Smaller but significant majorities said that they would be more likely to support aid to Ukraine after hearing about its benefits for American jobs and U.S. industrial capacity. The argument that 90% of Ukraine aid is actually spent in the United States and creates good manufacturing jobs at home made 57% more likely to support aid. A similar number (55%) said the idea that providing aid to Ukraine boosts our own capacity to produce weapons and ammunition here at home, helping us prepare our stockpiles to defend against adversaries like China, Iran, and North Korea, made them more likely to support aid.


Bipartisan Approval of Arming Israel with Partisan Divides on the Conflict

A bipartisan majority of Americans (56%) supports sending U.S. military aid to Israel—including 67% of Republicans and 50% of Democrats. Support for American military aid is even higher (68%) when asked specifically about sending missile defense systems to Israel to defend against drone and missile attacks by Iran. At the same time, three-quarters of Americans (75%) are concerned about humanitarian conditions in Gaza.

There is partisan polarization regarding how Israel has conducted the war against Hamas. Regarding Israel’s response to the October 7th attacks, a plurality of Democrats (48%) think the response has been too harsh, while only 18% of Republicans think the same. A greater number of Republicans (26%) believe Israel’s response has not been harsh enough. There is also significant polarization on whether there should be a ceasefire in Gaza: 68% of Republicans say that Israel has the right to continue military action in Gaza until it removes the threat of Hamas, while only 24% of Republicans say it is time for a ceasefire. Conversely, 60% of Democrats say it is time for a ceasefire.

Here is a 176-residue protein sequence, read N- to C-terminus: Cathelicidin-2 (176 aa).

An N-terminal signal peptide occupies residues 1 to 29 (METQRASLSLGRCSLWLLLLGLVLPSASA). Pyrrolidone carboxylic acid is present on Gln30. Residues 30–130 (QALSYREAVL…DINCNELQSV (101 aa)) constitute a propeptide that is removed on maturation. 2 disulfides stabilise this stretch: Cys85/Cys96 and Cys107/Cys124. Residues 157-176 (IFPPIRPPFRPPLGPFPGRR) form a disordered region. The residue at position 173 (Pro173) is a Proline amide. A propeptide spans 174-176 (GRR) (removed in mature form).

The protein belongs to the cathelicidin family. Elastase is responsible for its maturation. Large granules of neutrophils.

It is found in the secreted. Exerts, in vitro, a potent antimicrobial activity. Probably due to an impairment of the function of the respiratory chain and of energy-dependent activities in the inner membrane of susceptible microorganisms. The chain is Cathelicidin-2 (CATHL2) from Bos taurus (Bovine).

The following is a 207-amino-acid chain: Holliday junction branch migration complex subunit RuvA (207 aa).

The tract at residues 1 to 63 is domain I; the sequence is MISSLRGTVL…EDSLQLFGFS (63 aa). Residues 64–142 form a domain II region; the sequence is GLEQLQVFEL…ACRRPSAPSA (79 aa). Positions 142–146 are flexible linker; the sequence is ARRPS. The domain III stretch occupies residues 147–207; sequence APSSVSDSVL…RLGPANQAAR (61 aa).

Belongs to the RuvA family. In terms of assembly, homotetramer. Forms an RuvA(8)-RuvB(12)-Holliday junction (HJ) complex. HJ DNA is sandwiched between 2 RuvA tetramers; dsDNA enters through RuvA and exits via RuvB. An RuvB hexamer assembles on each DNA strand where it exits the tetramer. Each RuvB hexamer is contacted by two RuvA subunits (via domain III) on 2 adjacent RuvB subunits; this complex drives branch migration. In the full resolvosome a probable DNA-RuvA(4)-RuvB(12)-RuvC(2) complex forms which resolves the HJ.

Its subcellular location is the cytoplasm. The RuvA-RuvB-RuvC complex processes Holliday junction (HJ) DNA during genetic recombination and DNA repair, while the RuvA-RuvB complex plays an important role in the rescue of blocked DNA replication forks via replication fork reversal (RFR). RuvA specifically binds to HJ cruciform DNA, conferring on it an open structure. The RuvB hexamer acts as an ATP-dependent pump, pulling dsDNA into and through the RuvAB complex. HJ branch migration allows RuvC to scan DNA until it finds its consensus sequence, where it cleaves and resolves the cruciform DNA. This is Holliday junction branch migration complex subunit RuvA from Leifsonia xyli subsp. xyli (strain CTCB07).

Americans’ concerns regarding the conflict in the Middle East are varied. At the top of the list, 84% are concerned about possible terrorist attacks on Americans or U.S. interests in the Middle East. Nearly as many (81%) express concern about the United States being pulled into a broader war in the region. And 77% are concerned about increasing antisemitism in the United States.

The pro-Palestinian protests on American college campuses made no difference in support for the Palestinian cause among the broader population. Four in ten Americans said they were not moved one way or the other by the protests, and 30% said the protests made them less sympathetic to the Palestinian cause—only 22% said the protests made them more sympathetic. Among those whose positions did change as a result of the protests, there was a significant partisan split: 34% of Democrats said the protests made them more sympathetic, while 47% of Republicans said they were made less sympathetic. This partisan split mirrors the divide in perception over Israel’s conduct in the war.

Multifaceted Concerns About China

The conflicts in the Middle East and Europe have not diminished Americans’ awareness of and concern about the China threat. More than eight in ten Americans express concern about China’s human rights violations (83%), technology theft (83%), military build-up (82%), unfair trade practices (80%), and holding of U.S. government debt (80%). Concern about China’s development of artificial intelligence (AI) capabilities is on the rise, now at 82% and up by five points since 2020, amidst an increasing focus on the technological dimension of our strategic competition with China.